Freilager, Albisrieden

The Other City

Client 
Zürcher Freilager AG, Zürich
Collaboration 

Meili & Peter Architekten, Zurich
Rolf Mühlethaler Architekten, Bern
office haratori GmbH
Zeno Vogel, Mercè Portell, Zurich

Design/Construction
2008–2013/2014–2016
Project status 
realized
Surface area 
70 000m2
Country 
Switzerland

A new residential and commercial quarter was created on the site of the Zurich bonded warehouse, a former extraterritorial area of Switzerland for the tax-free storage of goods such as cars, coffee, and carpets. The opening of the complex enabled the construction of public squares, courtyards, and promenades at the transition between the densely built city, the “green neighborhoods”, and the wooded slopes of Uetliberg. The formerly closed site has thus become a vital link in the body of the city. The concept behind the outdoor spaces features two overarching themes: up to three meter-tall hedges clearly structure the open space into private and public areas and serve as walls and roofs to accommodate covered parking spots for several hundred bicycles and benches. As a secondary feature, two of the garden courtyards have special playgrounds that are exclusively reserved for children.  

For a family, the delivery of a new household appliance is often a dual cause for joy. Some are thrilled with what is in the package, others are excited about what can be done with the box. For children, it is obvious—even without instructions— that this box is more than just packaging. The cardboard box is commandeered, doors and windows are painted on or cut out, and the children then move in: it is the model of a house. The key here is the shift in scale and responsibility: the size of the house corresponds to the size of the children. Doors and windows can be reached unassisted, and the children are free to arrange things as they want. It is a space for fantasy, one that is inaccessible to adults. 

The Freilager largely dispenses with the standard array of classic play elements such as slides, swings, and seesaws, opting instead to transpose the idea of the cardboard box described above, which is duplicated many times over to create an actual little city and village. The children’s selfcrafted, isolated model is turned into an abstract, precise concrete structure that is both part and prototype of the surrounding city.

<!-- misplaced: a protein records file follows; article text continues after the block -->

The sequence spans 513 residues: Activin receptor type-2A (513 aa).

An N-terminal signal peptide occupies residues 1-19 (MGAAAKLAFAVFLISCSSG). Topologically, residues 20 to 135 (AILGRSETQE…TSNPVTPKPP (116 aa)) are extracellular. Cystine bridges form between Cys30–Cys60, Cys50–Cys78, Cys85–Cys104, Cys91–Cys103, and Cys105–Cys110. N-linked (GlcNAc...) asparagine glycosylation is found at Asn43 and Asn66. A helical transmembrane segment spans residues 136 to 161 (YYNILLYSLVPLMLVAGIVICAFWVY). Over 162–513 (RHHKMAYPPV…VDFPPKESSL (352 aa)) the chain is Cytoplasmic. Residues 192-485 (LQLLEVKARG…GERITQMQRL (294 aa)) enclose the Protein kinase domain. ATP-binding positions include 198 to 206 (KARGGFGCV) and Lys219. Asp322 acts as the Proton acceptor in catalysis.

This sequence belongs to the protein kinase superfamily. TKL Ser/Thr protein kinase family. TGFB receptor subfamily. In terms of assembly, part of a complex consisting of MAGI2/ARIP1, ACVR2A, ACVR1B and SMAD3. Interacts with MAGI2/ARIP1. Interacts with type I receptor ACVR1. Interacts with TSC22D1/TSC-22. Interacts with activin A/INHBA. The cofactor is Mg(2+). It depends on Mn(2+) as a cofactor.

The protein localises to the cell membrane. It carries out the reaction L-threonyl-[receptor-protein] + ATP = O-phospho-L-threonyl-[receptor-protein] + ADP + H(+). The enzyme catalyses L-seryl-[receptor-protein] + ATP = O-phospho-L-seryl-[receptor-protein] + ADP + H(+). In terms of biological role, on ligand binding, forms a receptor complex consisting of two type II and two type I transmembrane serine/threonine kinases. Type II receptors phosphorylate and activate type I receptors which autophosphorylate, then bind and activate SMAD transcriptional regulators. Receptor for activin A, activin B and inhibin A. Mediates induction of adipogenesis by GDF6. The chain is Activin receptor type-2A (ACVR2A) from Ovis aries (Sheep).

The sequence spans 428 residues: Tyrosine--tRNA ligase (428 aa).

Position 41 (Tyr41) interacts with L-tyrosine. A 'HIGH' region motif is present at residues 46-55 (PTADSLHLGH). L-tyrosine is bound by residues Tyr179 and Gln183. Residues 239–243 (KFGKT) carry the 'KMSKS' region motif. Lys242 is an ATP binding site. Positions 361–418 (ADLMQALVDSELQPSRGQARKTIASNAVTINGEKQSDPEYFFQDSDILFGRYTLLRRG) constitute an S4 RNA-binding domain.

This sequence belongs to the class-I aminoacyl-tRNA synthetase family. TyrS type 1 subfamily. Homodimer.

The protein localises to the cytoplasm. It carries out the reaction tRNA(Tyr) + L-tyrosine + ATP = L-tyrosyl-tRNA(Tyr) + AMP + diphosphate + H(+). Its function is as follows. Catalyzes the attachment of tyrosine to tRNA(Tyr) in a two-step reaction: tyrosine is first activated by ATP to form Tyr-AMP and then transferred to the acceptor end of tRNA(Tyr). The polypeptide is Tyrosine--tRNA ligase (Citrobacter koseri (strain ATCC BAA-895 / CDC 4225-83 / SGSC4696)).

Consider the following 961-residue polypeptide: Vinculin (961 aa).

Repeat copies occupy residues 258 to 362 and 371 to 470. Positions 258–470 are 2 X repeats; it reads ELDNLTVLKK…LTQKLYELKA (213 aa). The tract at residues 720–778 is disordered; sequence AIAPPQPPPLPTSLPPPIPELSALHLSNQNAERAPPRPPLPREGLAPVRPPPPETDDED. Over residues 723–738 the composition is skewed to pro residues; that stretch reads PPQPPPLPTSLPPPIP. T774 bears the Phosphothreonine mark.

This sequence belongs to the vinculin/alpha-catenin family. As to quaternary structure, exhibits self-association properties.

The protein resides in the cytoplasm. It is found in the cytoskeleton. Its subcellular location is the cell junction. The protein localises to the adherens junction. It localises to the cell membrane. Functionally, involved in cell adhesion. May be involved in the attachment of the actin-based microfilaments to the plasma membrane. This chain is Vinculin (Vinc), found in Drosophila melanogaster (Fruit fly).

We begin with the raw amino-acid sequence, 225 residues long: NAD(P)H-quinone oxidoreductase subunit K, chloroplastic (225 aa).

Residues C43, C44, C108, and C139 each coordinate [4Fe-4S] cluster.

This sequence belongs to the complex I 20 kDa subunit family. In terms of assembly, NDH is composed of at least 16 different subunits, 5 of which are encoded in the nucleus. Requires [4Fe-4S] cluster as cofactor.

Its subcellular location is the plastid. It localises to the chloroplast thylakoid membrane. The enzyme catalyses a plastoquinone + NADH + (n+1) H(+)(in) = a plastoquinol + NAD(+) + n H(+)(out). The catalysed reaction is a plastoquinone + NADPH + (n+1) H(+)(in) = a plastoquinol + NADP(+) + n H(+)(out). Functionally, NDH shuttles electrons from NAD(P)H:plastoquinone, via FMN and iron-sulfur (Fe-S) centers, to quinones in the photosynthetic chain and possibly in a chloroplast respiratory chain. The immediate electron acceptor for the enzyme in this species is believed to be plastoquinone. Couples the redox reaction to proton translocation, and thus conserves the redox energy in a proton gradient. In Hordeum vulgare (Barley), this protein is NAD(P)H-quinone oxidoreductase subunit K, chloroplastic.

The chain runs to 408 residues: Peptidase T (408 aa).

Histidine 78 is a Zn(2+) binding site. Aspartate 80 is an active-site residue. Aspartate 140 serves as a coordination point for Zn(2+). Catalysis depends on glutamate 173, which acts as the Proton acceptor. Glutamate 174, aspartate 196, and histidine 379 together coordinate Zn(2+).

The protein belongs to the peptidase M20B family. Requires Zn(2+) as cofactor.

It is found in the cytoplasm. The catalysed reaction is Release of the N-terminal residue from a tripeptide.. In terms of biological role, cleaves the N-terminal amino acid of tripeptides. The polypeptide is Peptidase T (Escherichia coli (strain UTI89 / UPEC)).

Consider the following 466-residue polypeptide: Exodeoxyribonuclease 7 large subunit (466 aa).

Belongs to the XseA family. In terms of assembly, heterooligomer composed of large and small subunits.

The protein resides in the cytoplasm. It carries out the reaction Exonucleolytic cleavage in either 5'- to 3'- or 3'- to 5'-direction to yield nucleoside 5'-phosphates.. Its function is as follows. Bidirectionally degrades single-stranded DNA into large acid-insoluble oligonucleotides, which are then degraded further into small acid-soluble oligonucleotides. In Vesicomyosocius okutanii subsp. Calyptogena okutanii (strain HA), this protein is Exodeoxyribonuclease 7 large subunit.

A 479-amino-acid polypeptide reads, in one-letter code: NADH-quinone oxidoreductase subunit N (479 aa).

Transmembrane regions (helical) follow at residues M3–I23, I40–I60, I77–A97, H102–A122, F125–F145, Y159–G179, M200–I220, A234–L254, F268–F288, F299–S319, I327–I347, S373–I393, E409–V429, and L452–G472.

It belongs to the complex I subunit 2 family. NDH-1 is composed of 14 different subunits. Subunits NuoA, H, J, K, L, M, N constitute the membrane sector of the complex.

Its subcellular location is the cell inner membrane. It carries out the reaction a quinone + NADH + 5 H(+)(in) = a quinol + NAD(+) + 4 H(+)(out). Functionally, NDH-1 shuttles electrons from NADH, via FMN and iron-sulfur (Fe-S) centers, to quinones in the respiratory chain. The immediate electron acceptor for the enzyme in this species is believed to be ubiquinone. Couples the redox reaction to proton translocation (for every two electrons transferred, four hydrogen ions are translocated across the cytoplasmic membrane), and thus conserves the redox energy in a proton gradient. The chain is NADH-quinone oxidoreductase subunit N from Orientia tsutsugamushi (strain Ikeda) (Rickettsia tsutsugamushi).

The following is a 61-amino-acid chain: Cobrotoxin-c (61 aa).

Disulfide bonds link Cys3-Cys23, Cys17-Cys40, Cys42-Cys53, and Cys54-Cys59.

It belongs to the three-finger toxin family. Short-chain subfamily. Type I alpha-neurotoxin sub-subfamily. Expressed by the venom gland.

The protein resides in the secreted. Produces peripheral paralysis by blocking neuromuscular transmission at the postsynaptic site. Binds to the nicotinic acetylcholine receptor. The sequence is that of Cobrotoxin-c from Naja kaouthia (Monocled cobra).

Children’s City and Village 

Embedded in the new district of high-rises and elongated structures, the children’s city lies on a single level. Here, the rules governing the surrounding neighborhood also apply, as do the dense clustering of the buildings, the variety of uses, and the articulation enabled by open spaces such as streets and squares—only the scale is different. The concrete buildings are prefabricated, with uniform basic dimensions and doors and windows in identical places. The variety resides only in their positioning in relation to each other. Wooden window and door frames turn the shell structures into simple houses. Residential buildings, school, shop, factory, construction site, and laundry are differentiated by their flooring, walls, and furnishing— for example, a bench with a table or a counter. The grid of the city forms a primary network of streets that adults can also walk through. The playhouses are connected to one another by doors and windows, a secondary system only accessible to children. 

Just as the characteristic hedges separate private gardens from common areas, the territories of the buildings in the children’s village are marked out by fences, hedges, or even just groups of shrubs. Although the houses appear uniform from the outside, they are not identical: the design of the interior walls with mirrors, plasterwork, or wooden paneling creates different settings. What, for adults, is just play equipment—the model of a building—is real for children and an integral part of their everyday life. Where does the prototype end and the model begin?

© Giuseppe Micciché